Muncie Sow Unit LLC was scheduled to be sentenced this week for pleading guilty to recklessly, knowingly or intentionally failing to maintain at least two feet of freeboard in its 12-million gallon manure lagoon, a felony. Freeboard is the distance before the lagoon overflows.

Judi Calhoun, a deputy county prosecutor, said the sentencing of the corporation was postponed until June 3. When the corporation pleaded guilty last October, the prosecution dismissed three felony environmental charges against the defunct corporation's owner, Jacobus John Tielen, 40, formerly of Eaton.

It will cost IDEM 9 cents a gallon to have the manure trucked to the Belmont Wastewater Treatment Plant that serves Indianapolis, or $405,000 for 4.5 million gallons.

However, it will cost only 2 cents a gallon if IDEM can land apply the manure as fertilizer.

But land application might not be possible.

"IDEM will continue to bring the manure to Indianapolis until the ground is dry enough to allow land application," Sneed said. "At that point we will land apply as much as we can."

A soggy spring has made it difficult for producers to get their manure applications done, experts at Purdue University say. Allowing nutrients to run off of fields pollutes the environment and is wasteful.

Local wastewater treatment plants declined to take the manure.

"We contacted the wastewater treatment facilities in the area, and they either did not want to take the waste or the ammonia and nitrogen content was too high for them," Sneed said. "Taking it would have caused an upset in their system."

IDEM is emptying two manure pits in barns and lowering the lagoon to a safer level.

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Since 1999, Tielen has been fined more than $21,000 for spilling manure, failing to report manure spills, killing fish and other violations. In 2002, one of Tielen's ex-employees told The Star Press he was fired for blowing the whistle on one of the manure spills. Tielen, a Dutch immigrant, reportedly told the worker that American environmental inspectors were "dumb." Tielen called the worker's story ridiculous and said he was fired for lack of attendance and poor job performance.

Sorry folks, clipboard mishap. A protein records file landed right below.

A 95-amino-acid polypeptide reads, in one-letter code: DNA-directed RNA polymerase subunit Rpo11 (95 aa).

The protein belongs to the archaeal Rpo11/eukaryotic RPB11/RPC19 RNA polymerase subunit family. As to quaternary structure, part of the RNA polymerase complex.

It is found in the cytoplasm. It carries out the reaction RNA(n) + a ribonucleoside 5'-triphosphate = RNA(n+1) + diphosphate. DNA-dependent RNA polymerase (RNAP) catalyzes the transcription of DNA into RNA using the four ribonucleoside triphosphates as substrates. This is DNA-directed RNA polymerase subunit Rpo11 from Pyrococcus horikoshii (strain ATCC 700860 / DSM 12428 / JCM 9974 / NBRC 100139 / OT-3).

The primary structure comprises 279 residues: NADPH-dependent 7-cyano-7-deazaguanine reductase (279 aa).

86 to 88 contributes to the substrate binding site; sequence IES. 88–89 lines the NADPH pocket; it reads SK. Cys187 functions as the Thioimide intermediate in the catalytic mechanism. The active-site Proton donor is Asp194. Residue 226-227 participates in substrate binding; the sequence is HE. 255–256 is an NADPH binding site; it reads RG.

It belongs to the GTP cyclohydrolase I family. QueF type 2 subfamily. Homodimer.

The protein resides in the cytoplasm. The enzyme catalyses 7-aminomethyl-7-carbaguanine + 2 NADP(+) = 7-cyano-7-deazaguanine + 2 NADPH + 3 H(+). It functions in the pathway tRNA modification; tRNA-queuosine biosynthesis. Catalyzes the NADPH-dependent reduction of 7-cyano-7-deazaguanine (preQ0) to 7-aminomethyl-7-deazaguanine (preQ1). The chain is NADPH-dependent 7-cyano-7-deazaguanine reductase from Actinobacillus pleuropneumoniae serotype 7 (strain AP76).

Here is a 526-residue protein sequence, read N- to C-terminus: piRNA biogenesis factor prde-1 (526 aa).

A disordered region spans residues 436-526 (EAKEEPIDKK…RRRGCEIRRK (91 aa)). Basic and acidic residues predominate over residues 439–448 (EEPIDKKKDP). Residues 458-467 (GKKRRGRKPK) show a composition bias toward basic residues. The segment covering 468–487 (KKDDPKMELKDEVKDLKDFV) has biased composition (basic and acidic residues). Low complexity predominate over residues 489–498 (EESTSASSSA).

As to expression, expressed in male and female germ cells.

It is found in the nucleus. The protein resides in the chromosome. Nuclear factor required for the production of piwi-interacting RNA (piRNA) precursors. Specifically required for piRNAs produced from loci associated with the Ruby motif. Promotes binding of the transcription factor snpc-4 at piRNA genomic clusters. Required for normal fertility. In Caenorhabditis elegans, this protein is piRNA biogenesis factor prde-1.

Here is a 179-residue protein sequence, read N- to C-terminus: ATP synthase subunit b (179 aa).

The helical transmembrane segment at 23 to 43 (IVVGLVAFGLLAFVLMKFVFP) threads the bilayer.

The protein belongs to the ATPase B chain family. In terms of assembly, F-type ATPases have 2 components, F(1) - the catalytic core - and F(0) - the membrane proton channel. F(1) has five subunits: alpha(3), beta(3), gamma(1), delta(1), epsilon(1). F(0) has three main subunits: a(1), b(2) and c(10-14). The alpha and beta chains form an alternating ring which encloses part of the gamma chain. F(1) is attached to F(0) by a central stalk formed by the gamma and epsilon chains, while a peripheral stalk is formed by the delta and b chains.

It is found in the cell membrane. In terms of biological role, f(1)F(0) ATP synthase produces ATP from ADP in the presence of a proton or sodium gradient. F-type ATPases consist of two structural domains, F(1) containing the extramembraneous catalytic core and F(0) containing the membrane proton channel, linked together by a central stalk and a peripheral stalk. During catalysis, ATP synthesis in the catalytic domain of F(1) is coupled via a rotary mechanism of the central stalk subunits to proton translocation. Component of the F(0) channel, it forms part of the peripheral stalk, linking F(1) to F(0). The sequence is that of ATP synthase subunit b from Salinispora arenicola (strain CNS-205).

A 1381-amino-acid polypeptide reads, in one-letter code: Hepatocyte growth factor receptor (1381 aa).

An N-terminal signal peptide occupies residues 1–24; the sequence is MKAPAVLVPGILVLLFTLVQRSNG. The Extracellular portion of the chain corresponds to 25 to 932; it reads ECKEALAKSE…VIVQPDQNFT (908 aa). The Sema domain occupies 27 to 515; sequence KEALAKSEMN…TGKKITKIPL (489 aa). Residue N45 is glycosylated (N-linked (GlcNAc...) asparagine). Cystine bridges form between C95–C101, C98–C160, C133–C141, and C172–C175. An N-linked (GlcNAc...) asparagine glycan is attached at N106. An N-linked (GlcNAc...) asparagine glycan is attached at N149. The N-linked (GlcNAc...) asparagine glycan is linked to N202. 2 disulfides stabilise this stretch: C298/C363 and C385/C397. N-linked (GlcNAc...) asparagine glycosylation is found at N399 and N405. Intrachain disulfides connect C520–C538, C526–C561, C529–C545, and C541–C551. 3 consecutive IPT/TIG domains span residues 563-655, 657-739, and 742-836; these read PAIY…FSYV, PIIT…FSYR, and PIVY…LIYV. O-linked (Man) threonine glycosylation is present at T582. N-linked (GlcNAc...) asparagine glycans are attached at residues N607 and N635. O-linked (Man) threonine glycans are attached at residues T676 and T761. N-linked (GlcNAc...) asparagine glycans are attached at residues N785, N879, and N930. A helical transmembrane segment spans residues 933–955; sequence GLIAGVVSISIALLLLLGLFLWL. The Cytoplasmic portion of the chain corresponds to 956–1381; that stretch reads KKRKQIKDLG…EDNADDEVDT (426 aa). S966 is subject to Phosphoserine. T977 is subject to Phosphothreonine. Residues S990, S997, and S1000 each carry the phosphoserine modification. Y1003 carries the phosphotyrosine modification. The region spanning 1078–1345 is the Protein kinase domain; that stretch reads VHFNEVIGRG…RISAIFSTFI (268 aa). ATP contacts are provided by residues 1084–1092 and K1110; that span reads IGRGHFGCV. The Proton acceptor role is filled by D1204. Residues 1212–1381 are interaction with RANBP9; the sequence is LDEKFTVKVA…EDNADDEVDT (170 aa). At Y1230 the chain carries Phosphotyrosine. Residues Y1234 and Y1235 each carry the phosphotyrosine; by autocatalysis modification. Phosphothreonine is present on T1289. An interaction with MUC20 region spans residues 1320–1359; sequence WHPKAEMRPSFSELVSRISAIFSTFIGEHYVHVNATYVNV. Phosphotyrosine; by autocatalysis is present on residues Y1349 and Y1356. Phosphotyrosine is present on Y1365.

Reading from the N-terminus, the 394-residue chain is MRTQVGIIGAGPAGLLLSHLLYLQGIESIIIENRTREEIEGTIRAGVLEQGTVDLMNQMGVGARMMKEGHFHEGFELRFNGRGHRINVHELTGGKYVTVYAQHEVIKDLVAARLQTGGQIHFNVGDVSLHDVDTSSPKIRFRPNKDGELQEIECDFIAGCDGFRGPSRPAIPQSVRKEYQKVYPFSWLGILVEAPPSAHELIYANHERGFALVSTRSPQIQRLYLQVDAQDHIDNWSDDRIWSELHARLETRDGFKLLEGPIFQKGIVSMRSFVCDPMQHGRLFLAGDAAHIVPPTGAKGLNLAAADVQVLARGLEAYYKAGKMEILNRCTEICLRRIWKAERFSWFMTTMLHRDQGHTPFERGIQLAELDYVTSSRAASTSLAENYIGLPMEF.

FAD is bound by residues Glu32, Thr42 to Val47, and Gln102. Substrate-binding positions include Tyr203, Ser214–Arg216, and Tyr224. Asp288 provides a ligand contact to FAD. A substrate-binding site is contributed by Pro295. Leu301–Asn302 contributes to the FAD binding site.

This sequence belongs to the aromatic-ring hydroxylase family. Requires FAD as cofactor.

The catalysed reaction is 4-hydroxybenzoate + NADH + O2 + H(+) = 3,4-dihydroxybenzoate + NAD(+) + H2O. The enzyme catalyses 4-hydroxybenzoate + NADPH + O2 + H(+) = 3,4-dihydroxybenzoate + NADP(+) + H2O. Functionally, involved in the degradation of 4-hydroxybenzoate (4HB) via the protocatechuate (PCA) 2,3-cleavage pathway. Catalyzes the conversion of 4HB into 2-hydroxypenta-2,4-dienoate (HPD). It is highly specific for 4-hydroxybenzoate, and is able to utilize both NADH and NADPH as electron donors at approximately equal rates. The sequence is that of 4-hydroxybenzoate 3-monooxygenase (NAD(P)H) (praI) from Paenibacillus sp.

"It is evident that IDEM was not able to provide the oversight and regulation needed to make this swine CAFO (concentrated animal feeding operation) in compliance," said Julie Alexander, a retired educational administrator and member of Indiana CAFO Watch. "Now, the taxpayers will again be burdened with the cost of cleaning up this swine CAFO."

The intense nature of such industrial livestock facilities raises health concerns for those living in the surrounding area, Alexander said.

The cost of the cleanup can be recovered, according to Sneed.

"The responsible party is John and Becky Moriarity," he said. "They purchased the property sometime last year. IDEM will continue to work with them to address the situation."

The couple couldn't be reached by The Star Press for comment.

IDEM is paying a contractor named Wheeling Brothers to do the cleanup.


This article was reprinted with permission from the author, Seth Slabaugh.  The link to the page on the web to add your comments is  http://www.thestarpress.com/article/20090509/NEWS01/905090338